When creating cable distribution areas 26, it should also be noted that only adjacent cable distribution subareas 23 can be combined, since the areas will otherwise lack cohesion. This would make it nearly impossible for the carrier to perform maintenance and error analysis work later on because conclusions as to the causes of errors that arise could no longer be made in the event of a malfunction. Areas are adjacent when they border on the same node 15 and lie directly against one another in a clockwise or counter-clockwise direction.
Process steps Vf) through Vp) are explained in greater detail below with respect to
In process step Vf), those cable distribution sub-areas 23 in tree structure Ba are first selected which cannot be combined with any adjacent cable distribution sub-area 24 having a smaller or equivalent load, to form a larger cable distribution sub-area 23 because the total load of both adjacent cable distribution sub-areas exceeds the cable distributor capacity. These cable distribution sub-areas 23 are transformed into cable distribution areas 26 and are removed from the tree structure in process steps Vh) and Vi), the requirements of this new cable distribution area 26 being subtracted from all edges 14 connecting the latter to exchange 7 and ignored when creating the other cable distribution areas 26.
Below is a description of how cable distribution sub-areas 23 are combined into larger cable distribution sub-areas 23. As illustrated in
After users 3 have been assigned to created cable distribution areas 26, the individual distribution cables (VzK) connecting the cable distributors to assigned users 3 can be dimensioned. Process steps Vu) through Vw) are completed for this purpose. Process step Vu) is the first step in dimensioning. Process step Vu) is the initialization step, assigning load “0” (zero) to all edges 14, 37 of tree structure Ba. Requirement 4 of each user is then added in step v), moving along edges 14, 37 from users 3 and along node 15 to the cable distributor of cable distribution area 26 belonging to user 3. In doing this, note that the cable distributors should, if possible, be located in the distribution center of the cable distribution area, the center being mapped to the next node to prevent additional nodes from being created in the network. The distribution center is determined by the profitability of the center to be moved and can be calculated, for example, by distributing users 3 and their requirements 4. A variety of algorithms are known for determining the location of the distribution center or cable distributor, and they can also be used in the method according to the present invention.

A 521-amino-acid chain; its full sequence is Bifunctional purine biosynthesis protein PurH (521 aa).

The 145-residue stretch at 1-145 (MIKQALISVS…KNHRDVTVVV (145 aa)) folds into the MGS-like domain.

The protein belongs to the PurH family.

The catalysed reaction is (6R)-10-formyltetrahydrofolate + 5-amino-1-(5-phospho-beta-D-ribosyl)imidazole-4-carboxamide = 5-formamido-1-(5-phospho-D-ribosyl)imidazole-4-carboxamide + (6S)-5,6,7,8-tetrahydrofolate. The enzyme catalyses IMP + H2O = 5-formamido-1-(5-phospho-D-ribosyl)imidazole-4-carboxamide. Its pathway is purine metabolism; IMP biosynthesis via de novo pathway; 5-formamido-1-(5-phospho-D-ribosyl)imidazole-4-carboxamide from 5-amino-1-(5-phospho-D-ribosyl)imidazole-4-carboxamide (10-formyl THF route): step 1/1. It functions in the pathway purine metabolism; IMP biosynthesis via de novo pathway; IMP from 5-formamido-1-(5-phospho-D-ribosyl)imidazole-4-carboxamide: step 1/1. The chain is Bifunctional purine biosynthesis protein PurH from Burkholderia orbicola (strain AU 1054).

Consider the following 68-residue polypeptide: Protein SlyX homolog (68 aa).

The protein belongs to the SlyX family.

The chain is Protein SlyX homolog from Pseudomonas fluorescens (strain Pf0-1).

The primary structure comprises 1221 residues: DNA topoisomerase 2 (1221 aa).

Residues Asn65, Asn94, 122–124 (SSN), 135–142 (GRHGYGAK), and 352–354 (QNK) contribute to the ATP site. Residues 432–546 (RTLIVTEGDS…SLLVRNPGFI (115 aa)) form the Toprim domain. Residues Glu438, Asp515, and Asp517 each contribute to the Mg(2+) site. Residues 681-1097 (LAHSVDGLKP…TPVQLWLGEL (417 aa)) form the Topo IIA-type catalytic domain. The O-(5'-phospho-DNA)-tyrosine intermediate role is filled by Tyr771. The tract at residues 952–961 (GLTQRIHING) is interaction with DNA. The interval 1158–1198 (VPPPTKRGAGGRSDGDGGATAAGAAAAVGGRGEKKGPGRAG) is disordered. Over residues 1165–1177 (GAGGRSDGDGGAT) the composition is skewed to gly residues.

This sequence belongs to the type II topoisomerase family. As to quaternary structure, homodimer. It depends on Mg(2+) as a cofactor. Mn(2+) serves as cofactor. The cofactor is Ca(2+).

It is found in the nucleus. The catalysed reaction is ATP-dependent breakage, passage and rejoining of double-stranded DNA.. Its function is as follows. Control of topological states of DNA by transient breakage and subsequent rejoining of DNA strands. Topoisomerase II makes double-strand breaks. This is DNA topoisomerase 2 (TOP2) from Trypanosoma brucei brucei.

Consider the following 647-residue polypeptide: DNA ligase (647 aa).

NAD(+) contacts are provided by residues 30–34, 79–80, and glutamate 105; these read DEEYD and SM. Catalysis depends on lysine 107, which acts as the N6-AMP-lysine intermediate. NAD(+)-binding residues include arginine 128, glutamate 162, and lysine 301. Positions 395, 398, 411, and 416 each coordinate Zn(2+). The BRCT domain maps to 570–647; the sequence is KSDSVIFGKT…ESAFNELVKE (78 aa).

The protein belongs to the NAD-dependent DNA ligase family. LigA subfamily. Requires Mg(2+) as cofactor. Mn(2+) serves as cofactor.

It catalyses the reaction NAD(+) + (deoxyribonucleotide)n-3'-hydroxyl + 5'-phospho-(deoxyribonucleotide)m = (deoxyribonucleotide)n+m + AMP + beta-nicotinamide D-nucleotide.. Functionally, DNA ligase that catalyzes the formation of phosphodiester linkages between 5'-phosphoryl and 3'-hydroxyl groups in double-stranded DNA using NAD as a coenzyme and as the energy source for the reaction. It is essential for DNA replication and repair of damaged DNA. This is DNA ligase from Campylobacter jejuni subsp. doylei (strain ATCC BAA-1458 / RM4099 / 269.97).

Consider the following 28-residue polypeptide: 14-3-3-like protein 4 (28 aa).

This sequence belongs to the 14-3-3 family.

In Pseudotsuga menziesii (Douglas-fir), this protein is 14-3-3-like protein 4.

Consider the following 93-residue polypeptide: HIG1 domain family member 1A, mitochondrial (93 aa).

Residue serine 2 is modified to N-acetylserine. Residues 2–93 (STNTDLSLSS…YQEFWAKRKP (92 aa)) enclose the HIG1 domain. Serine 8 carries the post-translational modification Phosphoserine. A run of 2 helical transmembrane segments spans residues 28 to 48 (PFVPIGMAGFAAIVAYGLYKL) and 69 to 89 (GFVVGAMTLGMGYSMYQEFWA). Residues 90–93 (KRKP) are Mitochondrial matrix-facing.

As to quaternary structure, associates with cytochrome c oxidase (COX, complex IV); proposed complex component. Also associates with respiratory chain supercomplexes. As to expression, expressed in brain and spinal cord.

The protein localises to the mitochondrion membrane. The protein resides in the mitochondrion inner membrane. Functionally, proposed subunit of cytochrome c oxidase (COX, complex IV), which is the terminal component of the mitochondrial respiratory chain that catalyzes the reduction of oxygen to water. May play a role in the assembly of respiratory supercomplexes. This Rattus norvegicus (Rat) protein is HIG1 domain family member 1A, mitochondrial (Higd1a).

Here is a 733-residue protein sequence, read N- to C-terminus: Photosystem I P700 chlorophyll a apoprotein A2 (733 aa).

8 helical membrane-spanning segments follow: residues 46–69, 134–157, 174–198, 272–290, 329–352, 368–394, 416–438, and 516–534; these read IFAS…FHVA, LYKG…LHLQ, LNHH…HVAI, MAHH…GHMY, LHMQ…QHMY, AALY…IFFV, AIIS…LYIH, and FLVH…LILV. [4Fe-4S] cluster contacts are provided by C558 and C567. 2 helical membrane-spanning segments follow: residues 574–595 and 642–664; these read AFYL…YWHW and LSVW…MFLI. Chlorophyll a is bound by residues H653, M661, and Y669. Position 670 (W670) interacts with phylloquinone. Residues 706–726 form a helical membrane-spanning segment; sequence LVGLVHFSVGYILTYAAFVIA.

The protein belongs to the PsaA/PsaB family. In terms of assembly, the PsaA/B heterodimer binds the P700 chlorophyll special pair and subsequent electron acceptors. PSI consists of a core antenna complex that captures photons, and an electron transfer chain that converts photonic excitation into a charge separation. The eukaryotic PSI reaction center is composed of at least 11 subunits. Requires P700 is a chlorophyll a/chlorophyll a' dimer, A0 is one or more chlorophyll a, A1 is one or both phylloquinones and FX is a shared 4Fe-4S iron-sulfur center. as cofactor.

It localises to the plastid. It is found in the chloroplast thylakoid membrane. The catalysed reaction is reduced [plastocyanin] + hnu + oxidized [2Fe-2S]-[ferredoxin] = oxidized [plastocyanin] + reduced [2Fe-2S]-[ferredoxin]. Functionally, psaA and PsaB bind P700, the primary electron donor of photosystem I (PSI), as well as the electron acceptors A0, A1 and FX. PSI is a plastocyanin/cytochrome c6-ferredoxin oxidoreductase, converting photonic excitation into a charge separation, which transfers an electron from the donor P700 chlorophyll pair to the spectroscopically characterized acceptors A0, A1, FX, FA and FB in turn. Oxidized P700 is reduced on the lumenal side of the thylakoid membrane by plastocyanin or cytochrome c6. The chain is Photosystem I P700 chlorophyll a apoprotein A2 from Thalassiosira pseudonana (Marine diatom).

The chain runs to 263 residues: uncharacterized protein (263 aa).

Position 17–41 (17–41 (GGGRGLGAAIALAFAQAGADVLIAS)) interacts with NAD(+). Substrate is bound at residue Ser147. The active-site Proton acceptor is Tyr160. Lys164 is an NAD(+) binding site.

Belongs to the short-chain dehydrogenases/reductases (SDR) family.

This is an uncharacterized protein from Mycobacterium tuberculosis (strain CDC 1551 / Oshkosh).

In step Vw), a distribution cable VzK, which corresponds to a pairing and whose capacity just covers the load of edge 14, is then assigned to each edge 14, 37. This produces a network plan see (
The dimensioning of individual cable distribution areas 26 is thus concluded.
Next, the cable distributors of cable distribution areas 26 must be connected to the exchange. If territory 1 is large, however, it may be necessary to provide additional distribution nodes to supply the cable distributors of cable distribution areas 26 created first and to combine distribution areas into a new network level. In both situations, process step V can be applied to the tree structure illustrated in
A slightly modified version of the method can also be applied to networks in which the different requirements of the users make it necessary to provide multiple pieces of equipment side-by-side on a network level, the equipment being connected to exchange 7 on the next higher or lower network level, using a single piece of equipment. At the same time, this is also taken into account when delimiting cable distribution sub-areas 23 and cable distribution areas 26.
Those skilled in the art can easily apply the described method according to the present invention to other network systems, such as a long-distance heat supply or water supply network. In these networks, the pipes are also run along routes or streets which are combined or distributed at street intersections. According to the method, these junctions are defined as nodes 15 and the pipe routes as edges 14. Exchange 7 is replaced by a main distribution node of the long-distance heat supply network. Because the requirements represent an abstract number in the method, and the long-distance heat supply requirements of the individual users can also be represented by a number, the method does not need to be changed in this regard, for example in order to apply it to a long-distance heat supply network.
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|U.S. Classification||703/21, 706/2, 701/117, 709/224, 703/13, 709/239, 706/45, 706/1, 709/200|
|International Classification||H04L12/751, G06F13/10, G06F17/50, H04M3/00|
|Cooperative Classification||G06F2217/36, H04L45/02, G06F17/509|
|European Classification||H04L45/02, G06F17/50R|
|Oct 27, 1999||AS||Assignment|
Owner name: DEUTSCHE TELEKOM AG, GERMANY
Free format text: ASSIGNMENT OF ASSIGNORS INTEREST;ASSIGNORS:ERNST, VOLKER;WERTHER, BJOERN;WERTHER, MANFRED;AND OTHERS;REEL/FRAME:010338/0949;SIGNING DATES FROM 19990615 TO 19990618